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Topic-icon Best variety of lavender for a hedge?

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2 months 3 weeks ago #544750 by Sapphire

I have put in some buxus plants to create hedging in my garden and was thinking of putting some lavender behind but am unsure which variety will look best, hoping a keen gardener can help :)

The garden is very small (300cm x 70cm approx) and is north facing with average soil and good sunlight.

I prefer the darker green varieties with dark purple flowers.


Any advice will be greatly appreciated :)

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2 months 2 weeks ago #544753 by iSor

I have used the “Munstead” variety of lavender for a retaining wall.
It is a lighter purple colour than what you want but withstands dry hot conditions. Cutting it back by a third after the first flowering has finished in December enables it to produce more flowers from January.
That photo shows 15 month old plants that can reach 60cm diameter (would fit in your 70cm space with or without the buxus).
I have staggered planting in a zig-zag fashion so that the hedge is a bit wider in my case as I had a lot of ground to cover.

The dark purple lavenders look best IMO but Mega mitre 10 only had that one when I wanted some.

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2 months 2 weeks ago #544754 by Sapphire

Wow, your lavenders look lovely! They have definitely taken off in 15 months!

I will pop into a garden centre and see what the Munstead ones look like in person - could be on to a winner here!


Thanks again :)

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2 months 2 weeks ago #544760 by iSor

Also, if you know someone who has lavender growing that you like the look of, you could ask them if you could take some cuttings off them to put in potting mix then plant those when they are a bit bigger and they’ll be away flowering in no time.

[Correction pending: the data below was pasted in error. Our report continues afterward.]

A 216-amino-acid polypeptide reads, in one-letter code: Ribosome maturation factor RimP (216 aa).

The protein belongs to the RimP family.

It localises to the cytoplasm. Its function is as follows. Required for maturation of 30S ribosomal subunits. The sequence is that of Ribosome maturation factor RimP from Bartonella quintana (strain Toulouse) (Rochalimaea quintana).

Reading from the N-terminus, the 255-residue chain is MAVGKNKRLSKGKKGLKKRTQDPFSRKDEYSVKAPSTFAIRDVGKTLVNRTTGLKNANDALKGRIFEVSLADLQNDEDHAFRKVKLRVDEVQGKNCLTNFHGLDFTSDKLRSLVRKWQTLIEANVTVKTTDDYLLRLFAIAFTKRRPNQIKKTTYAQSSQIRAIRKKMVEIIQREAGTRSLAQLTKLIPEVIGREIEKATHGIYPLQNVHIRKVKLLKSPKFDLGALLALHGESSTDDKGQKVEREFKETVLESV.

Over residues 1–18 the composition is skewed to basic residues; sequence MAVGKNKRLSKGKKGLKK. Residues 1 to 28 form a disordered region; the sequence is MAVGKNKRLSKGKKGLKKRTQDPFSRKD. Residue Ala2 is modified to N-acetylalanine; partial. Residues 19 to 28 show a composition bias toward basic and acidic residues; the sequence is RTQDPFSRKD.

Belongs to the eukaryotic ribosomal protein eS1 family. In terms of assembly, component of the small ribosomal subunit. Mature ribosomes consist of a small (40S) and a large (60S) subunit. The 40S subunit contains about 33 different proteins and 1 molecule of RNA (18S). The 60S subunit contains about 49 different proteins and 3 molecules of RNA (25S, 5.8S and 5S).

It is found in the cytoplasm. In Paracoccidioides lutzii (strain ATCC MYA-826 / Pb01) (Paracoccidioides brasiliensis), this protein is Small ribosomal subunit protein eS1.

A lot of my garden consists of cuttings off existing plants that do well in our conditions and transplanted seedlings which pop up everywhere.

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2 months 2 weeks ago #544806 by muri

What area do you live in?
Different lavender types have different preferences.
There are three main types
French lavender, this flowers all year and has grey/green leaves and a slightly camphorous smell. It is the showiest all year and does better in the humid conditions of the north and probably doesnt grow south as it wont tolerate heavy frosts
Italian lavender. This has a variety of coloured flowers from white to green to blue and red. Short flowers on short stalks with the rabbits ears or tufts at the top of the flower. These flower in spring, and known as the Stoechas type
English lavender, the grey narrow leaved variety, with tall stalks with scented flowers, of which Dwarf Munstead is one. The re are some strains that produce oil from these varieties such as grosso.
English lavender likes the cold, flowers in the summer and produces a great show but its foliage is not much to look at in the winter
So your location will have some impact on which variety you choose.
Also box hedging does best in damp shade, although it will also tolerate dry sun. Lavenders must have good sun, drainage and not be crowded or you will get dies back so be aware you are combining plants with slightly different growing conditions

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2 months 3 days ago #545142 by Kiwi Tussock

Yes, I agree with taking cuttings.
My wife took many MANY cuttings from
3 plants she bought at a nursery and it seems that almost all grew! We planted them about Oct last yr and already, they are already about a foot in diameter & flowering! (in Southland)
I'm hoping they don't become a weed.

Sadly, I couldnt tell you what 'breed' they are but purple flowers

Last Edit: 2 months 3 days ago by Kiwi Tussock. Reason: adding the final line.

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2 months 2 days ago #545163 by muri

Kiwi Tussock wrote: Yes, I agree with taking cuttings.
Sadly, I couldnt tell you what 'breed' they are but purple flowers


If you have photos of it in flower I can identify it for you if you would like

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2 months 1 day ago #545218 by tonybaker

you could also use rosemary, I think it is a bit more hardy than lavender?


5 acres, Ferguson 35X and implements, BMW Z3, Countax ride on mower, chooks, ducks, Kune Kune pigs, Dorper and Wiltshire sheep. Bosky wood burning central heating stove and radiators. Retro caravan. Growing our own food and preserving it. Small vineyard, crap wine. :)

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